It’s not uncommon for acquaintances and other motorists to comment positively on any new Kia we drive. We typically reply with, “Yeah, Kia’s really stepped up its game in the last decade,” or some other statement that similarly distances its rickety also-ran vehicles of yesteryear from the solid, stylish vehicles it builds today. See the Sorento for evidence: The model on sale now is better than its predecessors in every way. As for our long-term 2021 Sorento SX, this made-in-the-U.S.A. SUV is proving to be as high quality as when—wait, what’s that noise?
Kia Dealership Keeps It Easy—Mostly
Our Sorento has received two scheduled services at about 7,000-mile intervals, for which we visited the local Kia dealership. The process proved satisfactorily straightforward. After booking online, we arrived and handed over the keys for a few hours. This location is close enough to MT HQ that office colleagues could shuttle us to and fro, but its waiting area and amenities were such that hanging out would’ve been perfectly fine.
Work completed during both visits was routine as could be—oil was changed, filters were swapped, tires were rotated. However, during the second visit Kia recommended we purchase an enhanced fuel system cleaning service for the turbocharged 2.5-liter direct-injection I-4 engine. Rather than spend the proposed $300 on the spot, we declined so we could research what it entailed.
After finding no solidly convincing answers, a Kia customer care representative eventually told us, “The only maintenance that is required to be done is what is listed in the owner’s manual.” Given our owner’s manual listed only fuel system inspections as being necessary, and since the service was pitched pre-inspection, we didn’t return to purchase it. So far, that decision has had no tangible effect on our Sorento. We don’t expect it to cause any harm for its future owners, either.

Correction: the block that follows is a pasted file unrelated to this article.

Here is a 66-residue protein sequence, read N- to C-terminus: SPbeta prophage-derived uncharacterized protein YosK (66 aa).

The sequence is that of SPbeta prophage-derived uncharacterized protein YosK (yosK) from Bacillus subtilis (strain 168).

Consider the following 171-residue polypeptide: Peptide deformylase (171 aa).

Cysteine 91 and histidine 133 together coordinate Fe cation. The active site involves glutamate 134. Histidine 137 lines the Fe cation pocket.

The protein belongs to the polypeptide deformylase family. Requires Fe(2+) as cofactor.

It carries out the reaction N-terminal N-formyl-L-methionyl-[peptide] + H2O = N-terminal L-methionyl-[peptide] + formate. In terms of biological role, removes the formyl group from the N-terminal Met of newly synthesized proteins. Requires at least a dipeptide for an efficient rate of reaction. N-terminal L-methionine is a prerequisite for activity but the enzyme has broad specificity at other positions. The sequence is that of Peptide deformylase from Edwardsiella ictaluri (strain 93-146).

Up the Creak
Rather, our Sorento feels as vivacious as ever, remaining enjoyable as an around-towner or, as is equally common, a road trip cruiser. But as the 20,000-mile mark approaches, it’s gained a mildly irksome tendency that it didn’t have when new: Slight creaking noises now emanate from various corners of the cabin. They’re mostly audible at low speeds, particularly when the body takes torsional loads, such as entering a driveway diagonally. Perhaps the giant hole in the structure that Kia cut to fit our Sorento’s sweet panoramic sunroof compromises overall rigidity, and, indeed, most of the creaks come from within the headliner. Others float up from the floor, but to a lesser extent.
We attribute them to various joining points settling in. If the Sorento is rattling itself loose, it’s not to the degree that anything else feels even slightly different than when its odometer showed four digits. But as most of the vehicles we assess have odometers showing four digits—if that—these creaks are auditory evidence of the types of things we aim to uncover as we drive our long-termers well into the fives.
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